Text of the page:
Why Rain Smells So Good But Tastes Really Bad

Adam Ragusea took a look at the natural components behind the refreshing scent of rain, noting that while the rain smells good, it doesn’t taste good.

So in this little bottle, I have what is probably one of your most favorite smells in the whole world. And at the same time, it’s probably one of your least favorite flavors. If I smell it, that is the smell of rain — a beautiful, fresh spring rain, the kind of rain that heralds abundance.  It’s the smell of a wet garden. But if I put a  little bit of it on my hand and then taste it,  that is the flavor of dirt, mud,  grossness. What even is this?  

To explore why this is, Ragusea consulted with perfumer Harrison Sherwood who described the flavor of rain as comprised of beetroot and cod. This unusual pairing is due to the chemical compounds of Geosimine, a natural bicyclic terpene released by bacteria that is mainly associated with the distinctive smell of rain.

Chemically, it is a bicyclic alcohol and a terpene, or actually I think it’s a  terpenoid because it has oxygen in it. And as is the case with many such terpenes and terpenoids  from the food and drink world, we are very sensitive to this. …Geosmin is a major  component of a mixture of smells known as Petrichor. …Petrichor  encompasses some other smells of rain, …But  arguably the dominant smell within petrichor is Geosmin, which is not made by plants. Geosmin  is made by bacteria. 

Sherwood further explained how something can smell so good but not taste that way.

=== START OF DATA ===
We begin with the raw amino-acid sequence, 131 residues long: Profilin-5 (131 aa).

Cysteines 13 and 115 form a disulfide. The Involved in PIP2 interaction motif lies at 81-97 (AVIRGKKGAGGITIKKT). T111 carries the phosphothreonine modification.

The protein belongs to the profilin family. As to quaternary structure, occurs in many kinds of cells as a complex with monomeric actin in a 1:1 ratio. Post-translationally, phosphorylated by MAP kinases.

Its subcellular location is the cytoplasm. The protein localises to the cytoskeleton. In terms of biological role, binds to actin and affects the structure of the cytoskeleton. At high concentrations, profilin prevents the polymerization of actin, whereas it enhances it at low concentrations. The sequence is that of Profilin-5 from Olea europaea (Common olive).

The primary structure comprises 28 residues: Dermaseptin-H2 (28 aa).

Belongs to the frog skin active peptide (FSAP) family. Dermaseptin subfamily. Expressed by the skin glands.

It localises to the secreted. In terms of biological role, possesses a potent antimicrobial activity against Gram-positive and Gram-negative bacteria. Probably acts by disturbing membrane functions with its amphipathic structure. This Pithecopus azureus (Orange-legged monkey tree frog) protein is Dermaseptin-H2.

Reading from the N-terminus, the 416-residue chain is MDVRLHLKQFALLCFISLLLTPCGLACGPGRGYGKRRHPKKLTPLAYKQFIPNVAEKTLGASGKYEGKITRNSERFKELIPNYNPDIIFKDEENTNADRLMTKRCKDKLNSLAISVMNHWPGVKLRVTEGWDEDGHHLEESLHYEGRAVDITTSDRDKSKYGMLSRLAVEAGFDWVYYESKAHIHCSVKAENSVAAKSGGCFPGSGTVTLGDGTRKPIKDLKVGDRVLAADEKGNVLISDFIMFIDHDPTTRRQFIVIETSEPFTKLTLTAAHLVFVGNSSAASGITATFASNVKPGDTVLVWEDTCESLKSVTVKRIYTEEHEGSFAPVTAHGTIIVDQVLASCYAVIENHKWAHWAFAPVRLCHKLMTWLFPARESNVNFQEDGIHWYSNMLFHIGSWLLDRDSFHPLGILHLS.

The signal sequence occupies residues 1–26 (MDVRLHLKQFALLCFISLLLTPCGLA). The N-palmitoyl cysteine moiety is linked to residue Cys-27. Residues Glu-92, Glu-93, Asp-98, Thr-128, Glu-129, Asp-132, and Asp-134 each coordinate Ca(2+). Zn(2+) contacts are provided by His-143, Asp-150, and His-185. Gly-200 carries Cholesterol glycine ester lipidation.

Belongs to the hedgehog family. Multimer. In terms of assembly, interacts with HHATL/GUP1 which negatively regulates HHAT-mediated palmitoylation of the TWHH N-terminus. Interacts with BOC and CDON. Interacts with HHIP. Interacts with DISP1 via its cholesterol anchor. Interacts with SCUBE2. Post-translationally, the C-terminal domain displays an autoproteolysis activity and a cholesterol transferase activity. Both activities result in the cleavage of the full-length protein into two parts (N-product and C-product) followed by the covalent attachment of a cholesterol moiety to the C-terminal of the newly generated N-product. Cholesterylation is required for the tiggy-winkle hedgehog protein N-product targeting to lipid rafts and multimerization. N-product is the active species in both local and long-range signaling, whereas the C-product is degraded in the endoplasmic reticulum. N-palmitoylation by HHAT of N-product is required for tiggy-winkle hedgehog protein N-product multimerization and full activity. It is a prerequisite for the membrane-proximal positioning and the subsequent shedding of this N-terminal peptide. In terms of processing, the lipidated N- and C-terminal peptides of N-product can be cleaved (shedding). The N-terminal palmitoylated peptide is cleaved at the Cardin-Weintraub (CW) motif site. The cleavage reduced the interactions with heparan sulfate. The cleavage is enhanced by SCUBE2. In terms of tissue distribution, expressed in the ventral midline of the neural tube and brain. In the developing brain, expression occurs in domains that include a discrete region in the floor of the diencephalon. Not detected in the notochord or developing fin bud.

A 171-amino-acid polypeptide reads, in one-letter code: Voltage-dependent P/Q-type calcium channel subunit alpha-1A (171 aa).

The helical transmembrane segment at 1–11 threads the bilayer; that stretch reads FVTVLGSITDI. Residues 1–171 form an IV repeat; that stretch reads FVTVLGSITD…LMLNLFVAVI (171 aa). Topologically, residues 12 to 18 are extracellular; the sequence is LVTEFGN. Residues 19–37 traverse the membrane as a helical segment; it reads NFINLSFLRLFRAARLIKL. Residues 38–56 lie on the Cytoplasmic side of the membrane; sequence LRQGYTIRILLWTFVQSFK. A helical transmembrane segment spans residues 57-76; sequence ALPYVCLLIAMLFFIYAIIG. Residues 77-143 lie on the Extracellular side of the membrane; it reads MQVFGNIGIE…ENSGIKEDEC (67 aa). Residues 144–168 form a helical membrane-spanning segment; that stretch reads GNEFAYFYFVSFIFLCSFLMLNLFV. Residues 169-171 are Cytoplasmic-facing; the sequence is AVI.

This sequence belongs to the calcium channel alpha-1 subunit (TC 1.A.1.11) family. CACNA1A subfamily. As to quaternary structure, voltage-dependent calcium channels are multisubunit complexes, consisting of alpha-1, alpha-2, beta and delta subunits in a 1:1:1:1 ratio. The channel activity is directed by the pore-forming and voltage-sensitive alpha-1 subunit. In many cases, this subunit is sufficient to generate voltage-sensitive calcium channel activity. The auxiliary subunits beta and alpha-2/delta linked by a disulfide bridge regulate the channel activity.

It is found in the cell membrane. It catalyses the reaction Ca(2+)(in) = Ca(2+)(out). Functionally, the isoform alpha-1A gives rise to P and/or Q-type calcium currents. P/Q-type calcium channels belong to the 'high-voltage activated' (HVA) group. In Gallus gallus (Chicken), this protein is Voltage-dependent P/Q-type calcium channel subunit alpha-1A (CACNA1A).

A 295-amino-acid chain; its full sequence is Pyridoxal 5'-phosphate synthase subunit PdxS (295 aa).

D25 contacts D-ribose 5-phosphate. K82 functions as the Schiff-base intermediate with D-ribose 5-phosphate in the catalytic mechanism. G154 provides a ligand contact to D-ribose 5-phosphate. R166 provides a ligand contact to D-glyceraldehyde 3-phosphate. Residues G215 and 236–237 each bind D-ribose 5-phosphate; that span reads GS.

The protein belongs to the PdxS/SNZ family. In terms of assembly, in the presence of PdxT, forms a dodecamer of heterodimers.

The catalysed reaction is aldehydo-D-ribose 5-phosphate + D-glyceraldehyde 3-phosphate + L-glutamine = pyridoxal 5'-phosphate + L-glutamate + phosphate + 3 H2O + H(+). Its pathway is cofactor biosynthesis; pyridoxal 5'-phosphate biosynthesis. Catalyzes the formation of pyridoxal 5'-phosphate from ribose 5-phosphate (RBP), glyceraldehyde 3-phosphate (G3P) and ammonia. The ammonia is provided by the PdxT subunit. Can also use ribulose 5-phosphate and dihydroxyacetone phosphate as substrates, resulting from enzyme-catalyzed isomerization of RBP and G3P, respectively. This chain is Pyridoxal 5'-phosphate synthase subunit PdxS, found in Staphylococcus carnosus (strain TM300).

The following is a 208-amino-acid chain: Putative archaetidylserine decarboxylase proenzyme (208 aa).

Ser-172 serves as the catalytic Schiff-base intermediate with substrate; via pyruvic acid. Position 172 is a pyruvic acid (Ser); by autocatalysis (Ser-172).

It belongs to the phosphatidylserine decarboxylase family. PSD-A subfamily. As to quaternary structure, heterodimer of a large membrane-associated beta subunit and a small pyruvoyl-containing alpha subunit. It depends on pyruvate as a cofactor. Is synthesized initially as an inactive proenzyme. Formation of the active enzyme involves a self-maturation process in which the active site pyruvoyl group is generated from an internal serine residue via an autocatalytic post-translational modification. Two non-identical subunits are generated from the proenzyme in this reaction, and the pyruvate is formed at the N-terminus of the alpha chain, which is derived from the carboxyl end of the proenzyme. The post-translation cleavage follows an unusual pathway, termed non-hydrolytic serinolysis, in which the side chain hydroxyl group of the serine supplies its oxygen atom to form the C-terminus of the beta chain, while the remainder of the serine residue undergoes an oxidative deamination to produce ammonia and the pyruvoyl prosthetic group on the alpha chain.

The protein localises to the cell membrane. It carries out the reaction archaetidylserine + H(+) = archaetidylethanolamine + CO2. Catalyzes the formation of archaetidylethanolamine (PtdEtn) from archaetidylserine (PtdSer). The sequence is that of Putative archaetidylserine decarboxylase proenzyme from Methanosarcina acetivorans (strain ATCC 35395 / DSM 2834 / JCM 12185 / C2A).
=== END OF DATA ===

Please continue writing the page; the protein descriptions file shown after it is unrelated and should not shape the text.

We love it when we smell it outdoors  as a signal of rain. But when we eat,  for example, some river cod and it tastes  muddy, it’s because we’re tasting geosmin.  And most people don’t like that. …When you have tongue signals, plus nose signals,  we call that flavor. That’s now well known, but your brain integrates that in a certain way,  that potentially gives different results in terms of emotion. So Geosmin through nose plus nothing on tongue equals good. Geosmin through nose plus salty taste or whatever equals muddy fish.

Beets, for example, have high levels of Geosmin that make them taste a bit muddy.

It all comes from the ground, and the bacteria  that produce Geosmin are in the ground. And so   some of that gets into the food, and there’s  certain foods that tend to concentrate a particularly large amount of Geosmin and beets  are one of them — but also certain greens, like  spinach and some lettuce. And if you ever think  to yourself, this vegetable tastes like dirt, you aren’t wrong. 

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